Within the frameworks of the concept of wisdom, the general consensus is all wise people are knowledgeable. And although the theory of wisdom and its’ components has been studied throughout history by many theorist and psychologists and from the many ideas put forth, it can be understood that wisdom cannot be taught. To be exact,
“Despite the different perspectives from which wisdom is viewed, scholars seem to agree that wisdom involves special type of experience-based knowledge and is characterized by the ability to move away from absolute truth, to be reflective, to take action for the common good, and to make sound judgments related to everyday life” (Merriam, Caffarella & Baumgartner 2007, p. 358).
In view of this notion, the goal of this paper presents a deeper understanding of how cognitive development plays a role in obtaining wisdom; a personal reflection of previously held beliefs regarding wisdom as opposed to a current position, and lastly, a viewpoint of how the increasing effects fast-paced lives can impact an individual’s ability to process information.
Cognitive development is a vital aspect in one’s ability to retain and recall experiences encountered in the course of maturing, which increases the enrichment know-hows in gaining wisdom. This is why family members witness frustrating behaviors from loved one who suffer from Alzheimer’s, Dementia, or a severe stroke. The inability to recall and feel the emotional attachment of living these experiences, as well as not being able to retain new memories and experiences is upsetting and discouraging. Merriam, Caffarella & Baumgartner (2007) accounts, “Viewing the devastation of the memory and lear...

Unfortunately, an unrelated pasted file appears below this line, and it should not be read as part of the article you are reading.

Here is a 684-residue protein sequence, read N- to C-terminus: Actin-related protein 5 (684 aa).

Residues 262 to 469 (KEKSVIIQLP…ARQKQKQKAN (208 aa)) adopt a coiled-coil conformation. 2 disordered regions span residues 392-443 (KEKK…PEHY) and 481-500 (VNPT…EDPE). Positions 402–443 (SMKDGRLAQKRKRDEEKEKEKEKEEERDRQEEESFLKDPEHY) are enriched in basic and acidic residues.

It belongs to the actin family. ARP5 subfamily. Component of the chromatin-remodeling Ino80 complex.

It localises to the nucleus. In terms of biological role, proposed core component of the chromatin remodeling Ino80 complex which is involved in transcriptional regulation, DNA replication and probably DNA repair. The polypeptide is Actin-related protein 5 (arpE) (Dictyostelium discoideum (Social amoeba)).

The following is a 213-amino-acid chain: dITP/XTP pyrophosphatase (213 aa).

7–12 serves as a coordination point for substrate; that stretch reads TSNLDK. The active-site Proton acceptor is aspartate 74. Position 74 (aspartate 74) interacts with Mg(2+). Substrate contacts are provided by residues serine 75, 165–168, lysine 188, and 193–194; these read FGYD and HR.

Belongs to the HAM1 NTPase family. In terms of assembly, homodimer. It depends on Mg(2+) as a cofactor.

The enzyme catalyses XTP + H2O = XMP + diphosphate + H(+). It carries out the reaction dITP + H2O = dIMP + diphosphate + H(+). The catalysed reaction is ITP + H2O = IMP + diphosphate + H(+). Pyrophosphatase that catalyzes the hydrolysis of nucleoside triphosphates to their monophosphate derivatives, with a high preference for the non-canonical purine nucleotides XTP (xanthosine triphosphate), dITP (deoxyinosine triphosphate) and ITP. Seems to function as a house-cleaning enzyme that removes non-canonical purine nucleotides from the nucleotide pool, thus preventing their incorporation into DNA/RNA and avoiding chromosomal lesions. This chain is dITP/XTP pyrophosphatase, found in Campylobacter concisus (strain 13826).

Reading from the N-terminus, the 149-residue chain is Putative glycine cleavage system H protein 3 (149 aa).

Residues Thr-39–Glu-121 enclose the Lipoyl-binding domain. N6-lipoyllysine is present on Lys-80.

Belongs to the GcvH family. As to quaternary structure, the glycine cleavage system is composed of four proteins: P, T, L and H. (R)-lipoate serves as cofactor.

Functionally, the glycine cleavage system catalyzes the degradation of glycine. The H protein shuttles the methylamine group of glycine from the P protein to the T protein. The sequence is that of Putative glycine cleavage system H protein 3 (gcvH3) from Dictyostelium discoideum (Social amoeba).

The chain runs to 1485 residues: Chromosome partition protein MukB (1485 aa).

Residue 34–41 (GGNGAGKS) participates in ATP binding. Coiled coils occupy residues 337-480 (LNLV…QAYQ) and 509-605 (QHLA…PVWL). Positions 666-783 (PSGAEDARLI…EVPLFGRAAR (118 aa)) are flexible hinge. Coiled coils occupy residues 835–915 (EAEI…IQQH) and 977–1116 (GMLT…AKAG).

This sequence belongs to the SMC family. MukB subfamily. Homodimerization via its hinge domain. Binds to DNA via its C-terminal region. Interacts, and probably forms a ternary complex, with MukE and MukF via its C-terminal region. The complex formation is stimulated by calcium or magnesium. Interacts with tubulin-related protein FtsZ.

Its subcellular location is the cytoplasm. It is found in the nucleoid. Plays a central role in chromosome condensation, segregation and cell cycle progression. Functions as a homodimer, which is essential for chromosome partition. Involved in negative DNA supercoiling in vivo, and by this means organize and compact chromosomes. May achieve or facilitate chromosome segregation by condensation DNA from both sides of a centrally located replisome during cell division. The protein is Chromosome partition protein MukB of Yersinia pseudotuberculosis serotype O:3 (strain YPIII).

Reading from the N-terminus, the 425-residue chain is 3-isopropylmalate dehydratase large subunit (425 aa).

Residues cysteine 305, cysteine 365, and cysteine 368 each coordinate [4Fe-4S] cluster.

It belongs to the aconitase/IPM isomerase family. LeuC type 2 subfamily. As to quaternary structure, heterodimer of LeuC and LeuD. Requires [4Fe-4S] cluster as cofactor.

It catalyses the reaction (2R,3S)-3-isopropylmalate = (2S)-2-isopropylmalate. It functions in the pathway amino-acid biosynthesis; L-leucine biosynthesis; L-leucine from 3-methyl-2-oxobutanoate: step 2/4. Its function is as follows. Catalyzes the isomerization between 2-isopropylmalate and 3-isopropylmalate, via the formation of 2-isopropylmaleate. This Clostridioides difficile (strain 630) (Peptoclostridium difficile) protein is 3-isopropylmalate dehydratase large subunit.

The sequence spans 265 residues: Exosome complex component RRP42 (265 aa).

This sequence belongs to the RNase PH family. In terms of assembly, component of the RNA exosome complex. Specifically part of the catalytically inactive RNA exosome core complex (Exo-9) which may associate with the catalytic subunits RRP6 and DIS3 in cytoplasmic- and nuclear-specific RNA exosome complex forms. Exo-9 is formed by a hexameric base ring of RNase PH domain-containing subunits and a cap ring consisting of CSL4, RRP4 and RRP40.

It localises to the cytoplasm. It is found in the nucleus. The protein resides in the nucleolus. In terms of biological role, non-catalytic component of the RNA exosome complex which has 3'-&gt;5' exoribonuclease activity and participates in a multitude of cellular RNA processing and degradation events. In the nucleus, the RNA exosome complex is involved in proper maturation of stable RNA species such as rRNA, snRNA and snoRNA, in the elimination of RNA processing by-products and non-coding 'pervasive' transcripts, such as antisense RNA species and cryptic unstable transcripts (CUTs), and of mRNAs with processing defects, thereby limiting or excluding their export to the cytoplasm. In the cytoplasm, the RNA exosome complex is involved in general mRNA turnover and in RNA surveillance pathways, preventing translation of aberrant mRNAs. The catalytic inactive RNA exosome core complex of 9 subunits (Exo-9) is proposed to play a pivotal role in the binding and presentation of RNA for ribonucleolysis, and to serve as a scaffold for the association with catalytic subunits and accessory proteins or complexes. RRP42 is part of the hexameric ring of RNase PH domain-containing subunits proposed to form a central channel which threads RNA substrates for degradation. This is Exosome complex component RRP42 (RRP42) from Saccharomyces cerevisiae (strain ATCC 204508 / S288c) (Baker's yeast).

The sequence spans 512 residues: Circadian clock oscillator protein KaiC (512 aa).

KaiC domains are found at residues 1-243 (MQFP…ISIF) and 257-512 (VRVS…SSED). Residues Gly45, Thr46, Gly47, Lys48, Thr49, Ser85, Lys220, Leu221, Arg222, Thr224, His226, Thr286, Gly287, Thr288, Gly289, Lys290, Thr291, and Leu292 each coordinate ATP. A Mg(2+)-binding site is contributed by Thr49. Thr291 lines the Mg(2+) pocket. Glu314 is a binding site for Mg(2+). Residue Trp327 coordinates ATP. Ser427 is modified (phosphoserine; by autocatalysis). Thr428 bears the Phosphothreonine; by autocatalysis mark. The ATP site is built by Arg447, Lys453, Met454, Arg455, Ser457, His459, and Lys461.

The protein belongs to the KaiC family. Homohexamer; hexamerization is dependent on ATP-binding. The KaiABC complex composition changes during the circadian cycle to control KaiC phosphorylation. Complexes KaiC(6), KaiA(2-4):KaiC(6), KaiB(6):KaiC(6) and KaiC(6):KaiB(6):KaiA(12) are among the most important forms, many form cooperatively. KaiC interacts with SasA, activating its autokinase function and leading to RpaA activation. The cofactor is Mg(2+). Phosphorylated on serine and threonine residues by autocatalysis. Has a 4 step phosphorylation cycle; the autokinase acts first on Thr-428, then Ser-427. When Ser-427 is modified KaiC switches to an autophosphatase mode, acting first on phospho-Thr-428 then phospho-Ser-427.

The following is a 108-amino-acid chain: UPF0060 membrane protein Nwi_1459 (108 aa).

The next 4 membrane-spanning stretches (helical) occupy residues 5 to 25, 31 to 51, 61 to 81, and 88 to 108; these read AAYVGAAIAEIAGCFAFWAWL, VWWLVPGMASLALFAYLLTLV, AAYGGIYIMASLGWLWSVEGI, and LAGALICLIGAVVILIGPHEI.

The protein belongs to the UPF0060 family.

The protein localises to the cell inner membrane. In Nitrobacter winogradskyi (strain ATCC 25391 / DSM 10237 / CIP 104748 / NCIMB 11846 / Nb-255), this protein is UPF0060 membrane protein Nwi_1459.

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...omic, and political forces help shape both how we think and what kind of knowledge we value” (p. 358). My personal belief is that a wise person is so because they have subjectively and objectively made decisions through an exposure to diverse experiences as they aged. As contact to increased experiences influences and enrichment of knowledge knowhow arises, expanded wisdom is obtained. Conversely, with the rise in information technology and its’ requirements to remain up-to-date, the proclivity for information overload to occur in aging adults will pose a problem. For this reason, adult educators would do well in understanding the vast concepts that stimulate and impact learning. Therefore, “the more we know about how adults learn the better we are able to structure learning activities that resonate with those adult learners with who we work” (Merriam, 2008, p. 93).
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